The impact of COVID-19 on the economy is projected to present challenging times for the country. Ghana's GDP is expected to decline sharply to 2.6% from the projected 6.8% for the year 2020 with many job losses, reduction in disposable income and economic hardships expected. There has been an increase in the price of commodities as a result of panic buying with borders, schools and offices (except for essential services) being closed until further notice. The Government of Ghana has instituted several social and economic interventions to deal with hardships that may occur amid the pandemic and the police and military have been deployed to ensure compliance with the Government’s directive to stay home, under the tag line #spreadcalmnotfear.
Except for essential goods and services, most retail outlets are closed for business, while those in the fast food industry have had to revert to take-outs and delivery services only. As economic and social activities have slowed down significantly, most tenants and landlords will both experience a significant dip in resources if the situation persists. Rent concessions could be a likely trend in the coming months as landlords and tenants engage on the way forward, dwelling on the 'force majeure' clause found in most tenancy agreements.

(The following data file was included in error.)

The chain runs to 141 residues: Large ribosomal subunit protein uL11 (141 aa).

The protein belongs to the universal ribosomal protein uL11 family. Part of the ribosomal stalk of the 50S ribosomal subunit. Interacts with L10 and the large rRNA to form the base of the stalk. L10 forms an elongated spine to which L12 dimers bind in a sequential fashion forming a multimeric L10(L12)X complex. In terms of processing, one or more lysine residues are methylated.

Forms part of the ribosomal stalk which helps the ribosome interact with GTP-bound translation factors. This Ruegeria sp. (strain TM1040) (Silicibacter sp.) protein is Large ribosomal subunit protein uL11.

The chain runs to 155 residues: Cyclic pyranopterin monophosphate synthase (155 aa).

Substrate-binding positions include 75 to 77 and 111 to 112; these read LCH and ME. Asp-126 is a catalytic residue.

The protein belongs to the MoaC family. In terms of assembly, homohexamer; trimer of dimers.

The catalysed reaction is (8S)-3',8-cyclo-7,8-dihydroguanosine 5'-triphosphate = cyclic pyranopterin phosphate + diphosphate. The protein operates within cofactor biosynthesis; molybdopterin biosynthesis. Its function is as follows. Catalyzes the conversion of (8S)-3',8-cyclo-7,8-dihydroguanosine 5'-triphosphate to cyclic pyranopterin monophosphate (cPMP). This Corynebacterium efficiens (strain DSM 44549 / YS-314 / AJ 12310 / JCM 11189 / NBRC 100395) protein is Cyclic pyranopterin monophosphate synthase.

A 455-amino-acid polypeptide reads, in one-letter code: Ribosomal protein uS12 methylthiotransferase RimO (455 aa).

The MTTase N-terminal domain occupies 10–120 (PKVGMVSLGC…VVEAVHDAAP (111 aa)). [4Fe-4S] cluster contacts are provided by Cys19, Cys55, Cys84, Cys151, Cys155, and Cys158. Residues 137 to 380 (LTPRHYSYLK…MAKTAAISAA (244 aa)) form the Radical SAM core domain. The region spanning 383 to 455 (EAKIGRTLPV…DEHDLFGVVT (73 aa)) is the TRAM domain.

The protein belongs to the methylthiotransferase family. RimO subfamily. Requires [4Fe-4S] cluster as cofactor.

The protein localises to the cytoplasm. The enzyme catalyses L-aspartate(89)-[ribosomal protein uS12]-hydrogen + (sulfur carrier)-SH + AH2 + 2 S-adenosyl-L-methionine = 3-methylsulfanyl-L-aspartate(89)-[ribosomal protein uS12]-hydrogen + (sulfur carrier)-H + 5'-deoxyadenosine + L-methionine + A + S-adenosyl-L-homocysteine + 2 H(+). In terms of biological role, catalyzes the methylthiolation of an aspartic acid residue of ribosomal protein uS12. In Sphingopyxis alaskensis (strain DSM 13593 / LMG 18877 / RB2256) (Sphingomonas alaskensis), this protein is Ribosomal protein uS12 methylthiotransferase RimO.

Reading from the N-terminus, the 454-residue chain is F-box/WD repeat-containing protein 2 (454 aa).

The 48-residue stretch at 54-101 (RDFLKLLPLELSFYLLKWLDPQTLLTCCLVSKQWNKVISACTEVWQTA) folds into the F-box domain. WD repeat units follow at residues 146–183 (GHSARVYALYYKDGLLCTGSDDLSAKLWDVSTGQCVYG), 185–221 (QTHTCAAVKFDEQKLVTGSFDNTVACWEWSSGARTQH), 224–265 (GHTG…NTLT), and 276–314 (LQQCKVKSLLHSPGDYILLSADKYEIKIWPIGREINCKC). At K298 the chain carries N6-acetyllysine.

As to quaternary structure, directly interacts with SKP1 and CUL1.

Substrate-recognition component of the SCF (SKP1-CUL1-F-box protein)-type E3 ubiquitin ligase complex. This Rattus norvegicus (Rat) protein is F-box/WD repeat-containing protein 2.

Although borders have been closed to human traffic, the ports are still open allowing for import and export of commodities, with human interactions reduced at present. Production of goods have switched to essential commodities such as hand sanitisers instead of alcoholic beverages. The impact on warehousing is yet to be assessed, but due to the upsurge in online sales, the need for stocking up to meet the growing client demands by online retailers and the food and beverage sectors is sure to increase the need for storage and, hence warehousing.